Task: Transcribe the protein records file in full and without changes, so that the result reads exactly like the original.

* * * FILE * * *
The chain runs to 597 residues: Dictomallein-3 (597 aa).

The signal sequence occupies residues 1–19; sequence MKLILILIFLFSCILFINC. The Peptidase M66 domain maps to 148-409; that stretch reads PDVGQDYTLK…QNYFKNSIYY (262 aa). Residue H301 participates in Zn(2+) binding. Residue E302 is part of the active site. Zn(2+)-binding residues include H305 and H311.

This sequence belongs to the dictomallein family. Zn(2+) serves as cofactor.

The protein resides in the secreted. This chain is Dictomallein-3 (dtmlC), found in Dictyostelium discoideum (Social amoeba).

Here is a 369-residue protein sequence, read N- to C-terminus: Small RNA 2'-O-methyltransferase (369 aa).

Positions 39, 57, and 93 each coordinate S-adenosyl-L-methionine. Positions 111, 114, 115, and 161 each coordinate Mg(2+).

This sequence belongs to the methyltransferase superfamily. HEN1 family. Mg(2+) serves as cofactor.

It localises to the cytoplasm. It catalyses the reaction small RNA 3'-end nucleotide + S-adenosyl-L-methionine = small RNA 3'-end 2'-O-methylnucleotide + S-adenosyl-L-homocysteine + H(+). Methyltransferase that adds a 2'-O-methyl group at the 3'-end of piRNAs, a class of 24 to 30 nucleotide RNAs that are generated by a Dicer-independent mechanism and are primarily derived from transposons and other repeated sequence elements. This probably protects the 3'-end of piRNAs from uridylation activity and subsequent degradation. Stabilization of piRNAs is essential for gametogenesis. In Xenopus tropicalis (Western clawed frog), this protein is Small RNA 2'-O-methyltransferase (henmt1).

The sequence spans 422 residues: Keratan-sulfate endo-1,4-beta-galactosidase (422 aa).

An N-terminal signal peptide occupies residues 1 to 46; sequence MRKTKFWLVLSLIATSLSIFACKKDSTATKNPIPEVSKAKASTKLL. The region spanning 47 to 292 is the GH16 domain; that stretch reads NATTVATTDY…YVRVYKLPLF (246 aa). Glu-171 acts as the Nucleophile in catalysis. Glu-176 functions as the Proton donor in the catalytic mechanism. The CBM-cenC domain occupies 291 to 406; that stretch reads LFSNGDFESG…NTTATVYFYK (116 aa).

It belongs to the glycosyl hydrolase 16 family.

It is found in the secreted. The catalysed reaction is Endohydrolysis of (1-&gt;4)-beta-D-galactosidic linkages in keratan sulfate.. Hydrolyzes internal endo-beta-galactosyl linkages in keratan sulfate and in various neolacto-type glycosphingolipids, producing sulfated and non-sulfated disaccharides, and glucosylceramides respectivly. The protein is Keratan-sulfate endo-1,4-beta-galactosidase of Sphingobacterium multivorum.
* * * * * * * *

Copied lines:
The chain runs to 597 residues: Dictomallein-3 (597 aa).

The signal sequence occupies residues 1–19; sequence MKLILILIFLFSCILFINC. The Peptidase M66 domain maps to 148-409; that stretch reads PDVGQDYTLK…QNYFKNSIYY (262 aa). Residue H301 participates in Zn(2+) binding. Residue E302 is part of the active site. Zn(2+)-binding residues include H305 and H311.

This sequence belongs to the dictomallein family. Zn(2+) serves as cofactor.

The protein resides in the secreted. This chain is Dictomallein-3 (dtmlC), found in Dictyostelium discoideum (Social amoeba).

Here is a 369-residue protein sequence, read N- to C-terminus: Small RNA 2'-O-methyltransferase (369 aa).

Positions 39, 57, and 93 each coordinate S-adenosyl-L-methionine. Positions 111, 114, 115, and 161 each coordinate Mg(2+).

This sequence belongs to the methyltransferase superfamily. HEN1 family. Mg(2+) serves as cofactor.

It localises to the cytoplasm. It catalyses the reaction small RNA 3'-end nucleotide + S-adenosyl-L-methionine = small RNA 3'-end 2'-O-methylnucleotide + S-adenosyl-L-homocysteine + H(+). Methyltransferase that adds a 2'-O-methyl group at the 3'-end of piRNAs, a class of 24 to 30 nucleotide RNAs that are generated by a Dicer-independent mechanism and are primarily derived from transposons and other repeated sequence elements. This probably protects the 3'-end of piRNAs from uridylation activity and subsequent degradation. Stabilization of piRNAs is essential for gametogenesis. In Xenopus tropicalis (Western clawed frog), this protein is Small RNA 2'-O-methyltransferase (henmt1).

The sequence spans 422 residues: Keratan-sulfate endo-1,4-beta-galactosidase (422 aa).

An N-terminal signal peptide occupies residues 1 to 46; sequence MRKTKFWLVLSLIATSLSIFACKKDSTATKNPIPEVSKAKASTKLL. The region spanning 47 to 292 is the GH16 domain; that stretch reads NATTVATTDY…YVRVYKLPLF (246 aa). Glu-171 acts as the Nucleophile in catalysis. Glu-176 functions as the Proton donor in the catalytic mechanism. The CBM-cenC domain occupies 291 to 406; that stretch reads LFSNGDFESG…NTTATVYFYK (116 aa).

It belongs to the glycosyl hydrolase 16 family.

It is found in the secreted. The catalysed reaction is Endohydrolysis of (1-&gt;4)-beta-D-galactosidic linkages in keratan sulfate.. Hydrolyzes internal endo-beta-galactosyl linkages in keratan sulfate and in various neolacto-type glycosphingolipids, producing sulfated and non-sulfated disaccharides, and glucosylceramides respectivly. The protein is Keratan-sulfate endo-1,4-beta-galactosidase of Sphingobacterium multivorum.